I paraphrased what Harrison said because I wasn’t there when he said it. I was at the opposite end of the Steelers locker room, and to this day I’m glad I only heard second hand what Harrison had said.

The reason: I’m not sure how I would have reacted had I been among the reporters and Harrison showed any inclination that he was serious about collecting my supposed debt.

Nobody that I have covered on a regular basis could intimidate the way James Harrison does, and that is one of many reasons why Steelers fans need to cheer him Sunday night even though he will be playing in a Bengals uniform at Heinz Field.

Harrison emerged as the most unlikely link to the “Steel Curtain” defenses, having been discarded by the Steelers three times before finally sticking with the club.

But his menacing glower came to define the defenses that helped return the Steelers to prominence as much as Jack Lambert’s gap-toothed snarl served as the ultimate snapshot for the defenses that transformed Pittsburgh from perennial also-ran into the team of the 1970s.

It is fitting that Lambert and Harrison both played their college ball at Kent State since the two were so alike in temperament and approach to the game.

Harrison could be as ornery as he was intimidating and as Steelers free safety Ryan Clark said, “Was he the nicest guy ever? Not really.”

But Harrison turned into a leader and the type of player others would fall behind because they saw what took place behind the scenes.

Harrison simply outworked everyone to go from undrafted and unwanted free agent to perennial Pro Bowler and one of the premier pass-rushers in the NFL.

Consider what Dick LeBeau recalled after returning for a second stint as Steelers defensive coordinator in 2004: “There were two guys in here every day, Brett Keisel and James Harrison. They both ended up being pretty dang good football players.”

Here is what Jason Worilds said when I asked him Thursday if he has been around anyone who worked harder than Harrison.

“I haven’t seen it,” said Worilds, who apprenticed for three seasons behind Harrison. “His approach to the game, day in and day out, was the biggest thing I took from him.”

That is but a fraction of his legacy with the Steelers.

And Harrison’s body of work -- not to mention his famous body slam of a trespassing Browns fan -- has earned the cheers Steelers fans should shower him with Sunday night when he first steps onto the turf at Heinz Field.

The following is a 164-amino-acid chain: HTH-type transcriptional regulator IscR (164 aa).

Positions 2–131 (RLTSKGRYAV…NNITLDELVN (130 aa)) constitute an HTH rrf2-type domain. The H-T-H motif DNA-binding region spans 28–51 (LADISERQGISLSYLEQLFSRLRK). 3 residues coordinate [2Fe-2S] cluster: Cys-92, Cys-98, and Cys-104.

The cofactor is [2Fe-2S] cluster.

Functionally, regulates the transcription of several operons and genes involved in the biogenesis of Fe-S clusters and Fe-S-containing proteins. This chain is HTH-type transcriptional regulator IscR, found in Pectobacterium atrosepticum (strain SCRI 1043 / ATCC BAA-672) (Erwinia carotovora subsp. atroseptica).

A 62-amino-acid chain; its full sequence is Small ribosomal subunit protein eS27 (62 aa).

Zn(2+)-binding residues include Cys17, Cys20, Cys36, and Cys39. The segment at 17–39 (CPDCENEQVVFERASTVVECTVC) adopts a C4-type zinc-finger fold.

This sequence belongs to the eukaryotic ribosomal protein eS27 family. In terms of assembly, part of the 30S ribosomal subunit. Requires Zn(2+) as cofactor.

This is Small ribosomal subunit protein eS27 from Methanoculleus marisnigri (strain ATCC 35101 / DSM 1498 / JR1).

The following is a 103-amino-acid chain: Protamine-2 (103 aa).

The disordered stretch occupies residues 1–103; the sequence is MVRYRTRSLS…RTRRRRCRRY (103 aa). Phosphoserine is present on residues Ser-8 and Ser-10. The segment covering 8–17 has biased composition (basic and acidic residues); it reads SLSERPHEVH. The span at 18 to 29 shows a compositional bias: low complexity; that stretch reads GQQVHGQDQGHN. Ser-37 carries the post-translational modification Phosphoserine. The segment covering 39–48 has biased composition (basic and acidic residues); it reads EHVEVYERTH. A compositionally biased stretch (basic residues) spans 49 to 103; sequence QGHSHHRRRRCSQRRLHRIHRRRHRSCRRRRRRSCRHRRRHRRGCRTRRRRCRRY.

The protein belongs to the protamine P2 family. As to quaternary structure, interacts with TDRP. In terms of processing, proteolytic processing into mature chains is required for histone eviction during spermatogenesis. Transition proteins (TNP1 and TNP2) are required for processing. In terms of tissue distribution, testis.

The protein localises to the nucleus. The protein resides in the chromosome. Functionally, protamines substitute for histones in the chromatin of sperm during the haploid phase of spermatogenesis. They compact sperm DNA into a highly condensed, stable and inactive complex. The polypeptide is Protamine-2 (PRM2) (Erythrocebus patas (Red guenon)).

Steelers' Friday leftovers

December, 6, 2013
A hodgepodge of topics from this week at the Steelers:

Bracing for Wallace: Teams have been throwing deep on the Steelers, who have given up 11 passing plays that have covered at least 40 yards. You can bet the Dolphins will take a couple of shots on Sunday with Mike Wallace, one of the fastest players in the NFL. Wallace has not gotten behind opposing defensive backs with as much regularity this season as he has just nine catches of 20 yards or longer -- the same number as Steelers' No. 3 wide receiver Jerricho Cotchery. The Steelers, however, are a favorable matchup for Wallace given how they have struggled with the speed of Calvin Johnson, Josh Gordon and Torrey Smith the past three weeks. When asked if teams are challenging the Steelers with the deep ball more, defensive coordinator Dick LeBeau said, "I would say that they're not really throwing it deeper any more than they ever have. It just appears to me that they're catching it a little more often than they did. We've got to cut that out. The games that we've been successful defensively are the games that we have done that."

Keeping the faith: Dropped passes were an issue for Emmanuel Sanders in the Steelers' 22-20 loss to the Ravens but Ben Roethlisberger doesn't sound like his confidence in the fourth-year veteran has wavered. "We cannot afford to have guys get down if they do have a drop because I have bad passes," Roethlisberger said. "Everyone makes mistakes. That's why we're human. I'm proud of the way those guys have played this year." The Steelers used their no-huddle offense to get back into the Ravens game in the second half, and they scored three touchdowns after intermission. Injuries along the offensive line has raised questions about how much the Steelers will be able to use the no-huddle offense against the Dolphins. But Roethlisberger said he doesn't think the injuries will force the Steelers to rein in the no-huddle offense on Sunday.

Biding his time: Markus Wheaton's potential has not translated into much production, and offensive coordinator Todd Haley said part of the reason for that is there aren't enough snaps to get the rookie wideout more involved in the passing game. Wheaton has caught just six passes for 64 yards. He missed four games following surgery to fix a broken right pinkie. "He was showing a lot of signs that he was going to help us," Haley said. "He had some setbacks. When they occurred the guys that played were playing at a high level. He's continued to work and get better. He knows when his opportunity comes he has to make plays."

Welcome back: Sunday will be something of a homecoming for Joe Philbin. The Dolphins coach played his college ball at Washington & Jefferson in suburban Pittsburgh, and he nearly became the head coach at his alma mater in the late 1990s. Philbin said he was about 12 hours from accepting the head coaching job at W&J when Iowa coach Kirk Ferentz offered him a job. Philbin went from Harvard to Iowa where he coached the offensive line and that move put him on a path toward the NFL. Philbin recalled how he gauged his wife's reaction to going to Iowa instead of W&J. "I asked her if she liked corn. She had certainly never been to Iowa," said Philbin, who spent four seasons at Iowa before moving onto the Packers. "It's funny how things work out."

Scouting Tannehill: Second-year Dolphins quarterback Ryan Tannehill has thrown 17 touchdown passes but also 13 interceptions. Tannehill ranks 24th in the NFL in passer rating (83.2) though he is two sports ahead of Indianapolis' Andrew Luck, the first overall pick of the 2012 draft. "His mobility is surprising for me," Steelers coach Mike Tomlin said. "He's capable of creating when plays break down."